Jacques is a Pyro-Metallurgical engineer with 20 years’ experience in the ferrous, base metals, ferro-alloy and refractory industries. His experience includes research and process design through to commissioning and operation of metallurgical plants in South Africa and internationally. Throughout his career, Jacques has specialised in the development of new processes for NICE applications and has authored a number of publications in the metallurgical field.
He was also responsible for the establishment of the first construction design and management compliant Waste Gas to Energy plant in the worldwide Ferro-Alloy industry, a 17MW plant at international Ferro Metals.
Legion gets a pro makeover
Lenovo’s latest Legion gaming laptop, the Y530, pulls out all the stops to deliver a sleek looking computer at a lower price point, writes BRYAN TURNER
Gaming laptops have become synonymous with thick bodies, loud fans, and rainbow lights. Lenovo’s latest gaming laptop is here to change that.
The unit we reviewed housed an Intel Core i7-8750H, with an Nvidia GeForce GTX 1060 GPU. It featured dual storage, one bay fitted with a Samsung 256GB NVMe SSD and the other with a 1TB HDD.
The latest addition to the Legion lineup has become far more professional-looking, compared to the previous generation Y520. This trend is becoming more prevalent in the gaming laptop market and appeals to those who want to use a single device for work and play. Instead of sporting flashy colours, Lenovo has opted for an all-black computer body and a monochromatic, white light scheme.
The laptop features an all-metal body with sharp edges and comes in at just under 24mm thick. Lenovo opted to make the Y530’s screen lid a little shorter than the bottom half of the laptop, which allowed for more goodies to be packed in the unit while still keeping it thin. The lid of the laptop features Legion branding that’s subtly engraved in the metal and aligned to the side. It also features a white light in the O of Legion that glows when the computer is in use.
The extra bit of the laptop body facilitates better cooling. Lenovo has upgraded its Legion fan system from the previous generation. For passive cooling, a type of cooling that relies on the body’s build instead of the fans, it handles regular office use without starting up the fans. A gaming laptop with good passive cooling is rare to find and Lenovo has shown that it can be achieved with a good build.
The internal fans start when gaming, as one would expect. They are about as loud as other gaming laptops, but this won’t be a problem for gamers who use headsets.
Click here to read about the screen quality, and how it performs in-game.
Serious about security? Time to talk ISO 20000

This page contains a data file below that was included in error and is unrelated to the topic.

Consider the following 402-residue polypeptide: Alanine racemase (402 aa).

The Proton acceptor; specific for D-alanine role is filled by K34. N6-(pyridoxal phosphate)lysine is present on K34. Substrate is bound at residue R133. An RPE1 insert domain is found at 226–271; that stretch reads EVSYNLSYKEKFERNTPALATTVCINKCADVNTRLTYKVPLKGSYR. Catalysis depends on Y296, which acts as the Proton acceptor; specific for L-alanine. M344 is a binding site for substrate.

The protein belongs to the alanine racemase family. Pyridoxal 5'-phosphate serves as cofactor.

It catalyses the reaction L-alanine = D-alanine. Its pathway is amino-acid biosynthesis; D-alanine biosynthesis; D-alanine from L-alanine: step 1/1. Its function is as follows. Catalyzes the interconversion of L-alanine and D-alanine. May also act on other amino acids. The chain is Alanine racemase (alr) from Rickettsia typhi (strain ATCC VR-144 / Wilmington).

By EDWARD CARBUTT, executive director at Marval Africa
The looming Protection of Personal Information (PoPI) Act in South Africa and the introduction of the General Data Protection Regulation (GDPR) in the European Union (EU) have brought information security to the fore for many organisations. This in addition to the ISO 27001 standard that needs to be adhered to in order to assist the protection of information has caused organisations to scramble and ensure their information security measures are in line with regulatory requirements.
However, few businesses know or realise that if they are already ISO 20000 certified and follow Information Technology Infrastructure Library’s (ITIL) best practices they are effectively positioning themselves with other regulatory standards such as ISO 27001. In doing so, organisations are able to decrease the effort and time taken to adhere to the policies of this security standard.
ISO 20000, ITSM and ITIL – Where does ISO 27001 fit in?
ISO 20000 is the international standard for IT service management (ITSM) and reflects a business’s ability to adhere to best practice guidelines contained within the ITIL frameworks.
ISO 20000 is process-based, it tackles many of the same topics as ISO 27001, such as incident management, problem management, change control and risk management. It’s therefore clear that if security forms part of ITSM’s outcomes, it should already be taken care of… So, why aren’t more businesses looking towards ISO 20000 to assist them in becoming ISO 27001 compliant?
The link to information security compliance
Information security management is a process that runs across the ITIL service life cycle interacting with all other processes in the framework. It is one of the key aspects of the ‘warranty of the service’, managed within the Service Level Agreement (SLA). The focus is ensuring that the quality of services produces the desired business value.
So, how are these standards different?
Even though ISO 20000 and ISO 27001 have many similarities and elements in common, there are still many differences. Organisations should take cognisance that ISO 20000 considers risk as one of the building elements of ITSM, but the standard is still service-based. Conversely, ISO 27001 is completely risk management-based and has risk management at its foundation whereas ISO 20000 encompasses much more
Why ISO 20000?
Organisations should ask themselves how they will derive value from ISO 20000. In Short, the ISO 20000 certification gives ITIL ‘teeth’. ITIL is not prescriptive, it is difficult to maintain momentum without adequate governance controls, however – ISO 20000 is. ITIL does not insist on continual service improvement – ISO 20000 does. In addition, ITIL does not insist on evidence to prove quality and progress – ISO 20000 does. ITIL is not being demanded by business – governance controls, auditability & agility are. This certification verifies an organisation’s ability to deliver ITSM within ITIL standards.
Ensuring ISO 20000 compliance provides peace of mind and shortens the journey to achieving other certifications, such as ISO 27001 compliance.